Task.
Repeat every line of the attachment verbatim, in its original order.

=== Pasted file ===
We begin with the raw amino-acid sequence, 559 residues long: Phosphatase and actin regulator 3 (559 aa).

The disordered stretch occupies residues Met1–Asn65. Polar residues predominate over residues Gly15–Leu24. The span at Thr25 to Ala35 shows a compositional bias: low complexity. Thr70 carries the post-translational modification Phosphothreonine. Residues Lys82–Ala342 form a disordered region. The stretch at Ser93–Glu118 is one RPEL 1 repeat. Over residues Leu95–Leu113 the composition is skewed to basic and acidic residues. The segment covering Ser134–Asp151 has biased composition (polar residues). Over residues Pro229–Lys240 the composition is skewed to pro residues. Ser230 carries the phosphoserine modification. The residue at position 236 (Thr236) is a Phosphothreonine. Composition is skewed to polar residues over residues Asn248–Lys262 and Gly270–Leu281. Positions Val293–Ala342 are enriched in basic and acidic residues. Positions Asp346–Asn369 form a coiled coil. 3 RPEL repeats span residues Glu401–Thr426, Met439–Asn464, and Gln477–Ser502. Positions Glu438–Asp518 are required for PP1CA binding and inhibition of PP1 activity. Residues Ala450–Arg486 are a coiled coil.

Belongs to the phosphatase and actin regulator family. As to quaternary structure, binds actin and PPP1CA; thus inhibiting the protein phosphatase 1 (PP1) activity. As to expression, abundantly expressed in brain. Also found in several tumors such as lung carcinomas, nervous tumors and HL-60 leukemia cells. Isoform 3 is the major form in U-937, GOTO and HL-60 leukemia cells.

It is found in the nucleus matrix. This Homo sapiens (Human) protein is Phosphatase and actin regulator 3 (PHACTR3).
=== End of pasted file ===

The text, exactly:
We begin with the raw amino-acid sequence, 559 residues long: Phosphatase and actin regulator 3 (559 aa).

The disordered stretch occupies residues Met1–Asn65. Polar residues predominate over residues Gly15–Leu24. The span at Thr25 to Ala35 shows a compositional bias: low complexity. Thr70 carries the post-translational modification Phosphothreonine. Residues Lys82–Ala342 form a disordered region. The stretch at Ser93–Glu118 is one RPEL 1 repeat. Over residues Leu95–Leu113 the composition is skewed to basic and acidic residues. The segment covering Ser134–Asp151 has biased composition (polar residues). Over residues Pro229–Lys240 the composition is skewed to pro residues. Ser230 carries the phosphoserine modification. The residue at position 236 (Thr236) is a Phosphothreonine. Composition is skewed to polar residues over residues Asn248–Lys262 and Gly270–Leu281. Positions Val293–Ala342 are enriched in basic and acidic residues. Positions Asp346–Asn369 form a coiled coil. 3 RPEL repeats span residues Glu401–Thr426, Met439–Asn464, and Gln477–Ser502. Positions Glu438–Asp518 are required for PP1CA binding and inhibition of PP1 activity. Residues Ala450–Arg486 are a coiled coil.

Belongs to the phosphatase and actin regulator family. As to quaternary structure, binds actin and PPP1CA; thus inhibiting the protein phosphatase 1 (PP1) activity. As to expression, abundantly expressed in brain. Also found in several tumors such as lung carcinomas, nervous tumors and HL-60 leukemia cells. Isoform 3 is the major form in U-937, GOTO and HL-60 leukemia cells.

It is found in the nucleus matrix. This Homo sapiens (Human) protein is Phosphatase and actin regulator 3 (PHACTR3).